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Conspiracy, collusion: What Mueller’s probe has told us so far

Special Counsel Robert Mueller has remained silent for nearly two years about his Russia meddling and collusion investigation, which wrapped up on Friday.

But a vast story of conspiracy, possible collusion and obstruction has been told in documents that have emerged from the probe, particularly court filings in Mueller’s indictment of 34 individuals and convictions of five former Trump associates.

Here’s what we have learned up until now:

– The Russian conspiracy –

In two conspiracy indictments Mueller described a cohesive effort under the auspices of Russian President Vladimir Putin to interfere in the 2016 presidential election to undermine Democrat Hillary Clinton and aid Republican candidate Donald Trump.

One charged 12 hackers of the GRU military intelligence agency with stealing specifically Democratic Party materials and leaking them to WikiLeaks.

The hackers “targeted over 300 individuals affiliated with the Clinton Campaign, DCCC, and DNC,” it said, referring to two key national Democratic bodies.

The second indictment named 13 Russians with the Internet Research Agency (IRA), a St. Petersburg troll farm controlled by Evgeny Prigozhin, a close associate of Putin. They were accused of running a massive “fake news” campaign on social media targeting US voters beginning in 2014.

The IRA “had a strategic goal to sow discord in the US political system…. By early to mid-2016, defendants’ operations included supporting the presidential campaign of then-candidate Donald J. Trump… and disparaging Hillary Clinton.”

WikiLeaks was not charged, but court filings said it actively communicated with the GRU hackers offering to help publish the stolen Democratic materials.

– Trump campaign collusion with Russia –

The investigation showed frequent, willing contacts between members of the Trump campaign and Russians or intermediaries with Moscow, more than 100 by some counts.

Trump campaign aides made multiple efforts to arrange a pre-election meeting between him and Putin and to obtain Russian “dirt” on Clinton.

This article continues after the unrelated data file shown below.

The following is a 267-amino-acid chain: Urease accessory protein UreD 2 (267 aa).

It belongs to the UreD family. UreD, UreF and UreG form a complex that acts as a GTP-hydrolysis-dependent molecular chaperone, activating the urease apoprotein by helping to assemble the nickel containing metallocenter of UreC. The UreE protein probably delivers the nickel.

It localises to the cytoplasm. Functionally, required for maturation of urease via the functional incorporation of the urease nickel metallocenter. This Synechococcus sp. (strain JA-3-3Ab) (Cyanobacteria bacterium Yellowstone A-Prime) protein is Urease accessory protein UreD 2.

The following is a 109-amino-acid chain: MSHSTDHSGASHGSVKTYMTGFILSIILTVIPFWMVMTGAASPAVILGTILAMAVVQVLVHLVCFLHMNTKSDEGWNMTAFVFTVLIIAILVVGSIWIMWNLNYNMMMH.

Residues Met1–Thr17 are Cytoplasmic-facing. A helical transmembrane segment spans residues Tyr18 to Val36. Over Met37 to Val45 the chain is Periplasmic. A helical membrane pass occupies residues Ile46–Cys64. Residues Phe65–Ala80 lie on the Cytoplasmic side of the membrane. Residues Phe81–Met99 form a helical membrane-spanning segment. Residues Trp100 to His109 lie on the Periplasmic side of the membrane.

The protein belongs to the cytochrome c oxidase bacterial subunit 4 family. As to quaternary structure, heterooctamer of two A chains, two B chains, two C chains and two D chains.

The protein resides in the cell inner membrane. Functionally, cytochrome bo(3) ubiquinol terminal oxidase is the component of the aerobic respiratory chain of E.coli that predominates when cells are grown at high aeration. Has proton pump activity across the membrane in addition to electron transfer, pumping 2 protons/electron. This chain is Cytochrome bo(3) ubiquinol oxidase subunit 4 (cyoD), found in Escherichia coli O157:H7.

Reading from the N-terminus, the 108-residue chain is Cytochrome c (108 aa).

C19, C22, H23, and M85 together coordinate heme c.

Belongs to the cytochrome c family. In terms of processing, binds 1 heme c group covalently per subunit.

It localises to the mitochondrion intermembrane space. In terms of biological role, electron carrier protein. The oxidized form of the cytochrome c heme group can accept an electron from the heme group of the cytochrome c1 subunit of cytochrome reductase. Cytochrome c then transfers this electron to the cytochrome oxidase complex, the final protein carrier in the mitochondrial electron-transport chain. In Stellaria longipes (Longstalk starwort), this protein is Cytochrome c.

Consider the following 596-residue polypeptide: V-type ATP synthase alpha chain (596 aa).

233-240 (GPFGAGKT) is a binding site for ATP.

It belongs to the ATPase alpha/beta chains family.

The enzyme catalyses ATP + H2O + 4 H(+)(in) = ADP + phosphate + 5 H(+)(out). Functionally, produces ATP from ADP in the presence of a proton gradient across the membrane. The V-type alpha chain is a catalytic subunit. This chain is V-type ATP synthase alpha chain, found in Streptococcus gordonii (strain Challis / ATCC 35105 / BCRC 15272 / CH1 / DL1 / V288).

“Have been receiving a lot of calls over the last month about Putin wanting to host him and the team,” foreign policy advisor George Papadopoulos told an unidentified senior campaign official in an April 2016 email. He also told the campaign the Russians proposed to give him information damaging to Clinton.

The investigation also revealed the June 9, 2016 Trump Tower meeting between top members of the campaign and a Russian lawyer offering dirt on Clinton.

“If it’s what you say I love it,” Trump’s son Don Jr. wrote in an email to the publicist who arranged the meeting.

The indictments detailed secret communications between Trump national security advisor Michael Flynn and Russian ambassador Sergey Kislyak. In them Flynn urged cooperation that effectively would undermine the policies of still-president Barack Obama.

Court documents also showed campaign chairman Paul Manafort sharing polling data with a man with Russian intelligence links.

And two associates of the campaign, Roger Stone and Jerome Corsi, communicated with WikiLeaks about its plans for releasing hacked communications from Clinton’s operations.

– Obstruction –

Mueller’s team meanwhile investigated actions by Trump that could support charges of obstruction of justice.

That began with Trump’s pressing FBI director James Comey in early 2017 to pull back on the investigation, and then his firing of Comey that May.

Trump also reportedly repeatedly pressured then attorney general Jeff Sessions to reverse his decision to recuse himself from the Mueller probe; sought several times to have Mueller fired; and allegedly encouraged associates to lie about Russia contacts and other behavior.

Trump also allegedly dangled pardons to indicted associates to prevent them from providing evidence against him.

– Hush payments –

A spinoff case from Mueller’s investigation showed that, under Trump’s direction his former lawyer Michael Cohen illegally used campaign funds to buy the silence of an adult film actress about an alleged affair she had with Trump in the 2000s.

– Corrupt campaign chiefs –

The investigation showed that former Trump campaign chairman Paul Manafort and his deputy chair Richard Gates had engaged in money laundering, tax evasion and other financial crimes related to their work from Russia-backed politicians in Ukraine in the decade before the 2016 race. Both maintained their contacts, which included a suspected Russian intelligence agent, Konstantin Kilimnik, through the 2016 campaign.

According to reports, Mueller or spinoff investigations have also looked into the huge sums of money donated to the Trump transition and inauguration operations, which were partly overseen by Gates. There are indications that investigators have evidence of illegal foreign donations and misuse of funds.

– Business with Russians –

The investigation of Michael Cohen showed that the Trump Organization pursued a potentially huge real estate deal for a Trump Tower in Moscow throughout the 2016 campaign.

Also reportedly examined were the Trump Organization’s marketing of properties since the 2000s to wealthy Russians, with some of the sales raising questions of money laundering.

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